A tragicomedy in verse which pits the joys of friendship and humour against the madness and melancholy of the festive season, by the much-celebrated Irish poet, Paul Durcan.
Peter Robb (Author) Peter Robb is an Australian author. He was born in the Toorak, Melbourne in 1946 and has lived in Australia, New Zealand, Italy and Brazil. His first book, Midnight in Sicily, won the Victorian Premier's Literary Prize for non-fiction in 1997. His second book, M, a biography of the Italian artist Caravaggio, provoked controversy on its publication in Britain in 2000. A Death in Brazil, his fourth novel, was named The Age's non-fiction book of the year for 2004. He has taught at the University of Melbourne, the University of Oulu in Finland and the Instituto Universitario Orientale in Naples.Paul Durcan (Author) Paul Durcan was born in Dublin in 1944. His first book, Endsville (1967), has been followed by more than twenty others, including The Berlin Wall Cafe (a Poetry Book Society Choice in 1985), Daddy, Daddy (winner of the Whitbread Award for Poetry in 1990), Crazy About Women (1991), A Snail in My Prime: New and Selected Poems (1993), Give Me Your Hand (1994), Greetings to Our Friends in Brazil (1999), The Art of Life (2004), The Laughter of Mothers (2007), Life is a Dream: 40 Years Reading Poems 1967-2007 (2009), Praise in Which I Live and Move and Have My Being (2012), and The Days of Surprise (2015). In 2001 Paul Durcan received a Cholmondeley Award. He was Ireland Professor of Poetry from 2004 to 2007. He was conferred with a DLitt by Trinity College Dublin in 2009 and by University College Dublin in 2011. In 2014 he was awarded the Lifetime Achievement Irish Book Award. He is a member of Aosdana.
The irrepressible Durcan is up to his tricks again. The 52-year-old Dubliner maintains a reputation as Ireland's most popular and entertaining poet (he famously compared "his love" to a pint of stout) and yet is taken seriously by the Irish literary community as a poet extending the Celtic bardic tradition of the public balladeer. In this booklength poem, Durcan tells of a Christmas Day shared by two Irish bachelors, Paul and Frank: they bring each other gifts; they do not go to Mass; they have a meal; they sing a song or two-all the while reminiscing about old cemeteries, old loves ("Motoring down to Wesport/ And calling in on Mary McBride/ In the Old Rectory/ And taking the kids out for a spin/ All five of them") and the fate of being a poet ("Two men of no property/ Do men rate/ Who have no real estate?"). Durcan can't help but amuse, and yet here, as throughout most of his work, there is the whiff of gratifying guilt, a sense that Durcan finds a certain malicious pleasure in punishing himself with humor, knowing he deserves worse. It's a peculiar Irishness, perhaps, that permeates Durcan's poems, and may be the secret to his popularity. Still, one might question the poet's evocation of a five-year affair with a nun, which might shock the unsuspecting gift buyer ("All she was interested in/ Was making love," he wryly complains). But priests enough wander in and out of this bawdy, blarney tale to suggest that confession is being heard and sins, perhaps, will be absolved. (Dec.) FYI: Durcan's poem "The Goose in the Frost," written in tribute to Seamus Heaney's winning the 1995 Nobel Prize for Literature, will appear at the end of this volume.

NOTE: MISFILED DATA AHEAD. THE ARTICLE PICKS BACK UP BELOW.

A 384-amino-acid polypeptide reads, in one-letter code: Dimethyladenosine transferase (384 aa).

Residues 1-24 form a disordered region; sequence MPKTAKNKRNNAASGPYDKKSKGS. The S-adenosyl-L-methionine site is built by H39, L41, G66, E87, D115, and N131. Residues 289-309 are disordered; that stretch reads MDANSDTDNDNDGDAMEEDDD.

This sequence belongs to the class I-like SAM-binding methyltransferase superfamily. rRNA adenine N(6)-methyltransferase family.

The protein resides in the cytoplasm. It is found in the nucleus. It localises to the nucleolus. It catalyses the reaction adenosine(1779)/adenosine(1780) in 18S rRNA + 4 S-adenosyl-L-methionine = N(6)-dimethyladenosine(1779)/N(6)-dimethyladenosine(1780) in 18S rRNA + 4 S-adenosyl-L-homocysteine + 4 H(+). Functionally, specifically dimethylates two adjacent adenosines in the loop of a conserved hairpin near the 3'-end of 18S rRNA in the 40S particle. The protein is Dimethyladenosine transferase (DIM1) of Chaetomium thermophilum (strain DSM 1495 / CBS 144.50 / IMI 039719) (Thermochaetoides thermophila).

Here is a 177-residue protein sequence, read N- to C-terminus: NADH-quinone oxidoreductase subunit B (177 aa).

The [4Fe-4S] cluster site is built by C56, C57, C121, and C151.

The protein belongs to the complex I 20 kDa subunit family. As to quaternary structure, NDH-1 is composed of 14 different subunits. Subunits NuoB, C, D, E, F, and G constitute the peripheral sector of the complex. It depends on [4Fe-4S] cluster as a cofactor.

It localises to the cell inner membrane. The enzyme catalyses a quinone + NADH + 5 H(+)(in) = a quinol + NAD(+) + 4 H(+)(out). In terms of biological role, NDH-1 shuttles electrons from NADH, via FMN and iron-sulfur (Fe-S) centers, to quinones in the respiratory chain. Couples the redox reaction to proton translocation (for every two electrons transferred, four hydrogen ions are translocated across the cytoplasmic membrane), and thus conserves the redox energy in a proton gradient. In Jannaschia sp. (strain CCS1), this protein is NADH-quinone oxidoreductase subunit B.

[A]n intimate soul-searching, by turns painful and savagely funny
-- Dominic Cavendish * Independent *
He is a master of minor tragedies and melancholy, self-mocking humour... It is a beautiful, poignant and wry piece of writing. The firm yet hesitant friendship between these two men is the most genuine note of goodwill you could come across in a whole month of Christmases -- Maggie O'Farrel * Independent *
Melancholy yet achingly funny * Observer *
Like all first-class comedians, he is deadly serious -- Terry Eagleton * Stand *